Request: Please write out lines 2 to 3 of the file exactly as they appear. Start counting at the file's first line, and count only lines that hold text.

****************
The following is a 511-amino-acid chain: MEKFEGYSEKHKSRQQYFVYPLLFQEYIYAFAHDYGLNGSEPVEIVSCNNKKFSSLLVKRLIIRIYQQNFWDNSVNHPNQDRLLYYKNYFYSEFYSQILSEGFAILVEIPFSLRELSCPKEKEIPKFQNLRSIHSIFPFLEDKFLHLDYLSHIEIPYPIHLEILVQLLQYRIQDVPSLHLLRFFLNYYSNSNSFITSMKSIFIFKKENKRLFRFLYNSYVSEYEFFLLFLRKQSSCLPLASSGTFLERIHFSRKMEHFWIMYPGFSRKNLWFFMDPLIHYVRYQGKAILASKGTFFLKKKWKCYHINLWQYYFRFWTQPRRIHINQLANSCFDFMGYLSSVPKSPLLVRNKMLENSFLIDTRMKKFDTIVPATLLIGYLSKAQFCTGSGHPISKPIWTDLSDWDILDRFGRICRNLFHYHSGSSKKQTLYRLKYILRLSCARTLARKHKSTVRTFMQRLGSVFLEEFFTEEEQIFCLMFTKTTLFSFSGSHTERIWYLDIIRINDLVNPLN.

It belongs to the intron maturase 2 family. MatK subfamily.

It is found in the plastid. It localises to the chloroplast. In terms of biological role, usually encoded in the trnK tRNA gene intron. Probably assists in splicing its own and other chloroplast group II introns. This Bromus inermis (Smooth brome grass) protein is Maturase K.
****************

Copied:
It belongs to the intron maturase 2 family. MatK subfamily.

It is found in the plastid. It localises to the chloroplast. In terms of biological role, usually encoded in the trnK tRNA gene intron. Probably assists in splicing its own and other chloroplast group II introns. This Bromus inermis (Smooth brome grass) protein is Maturase K.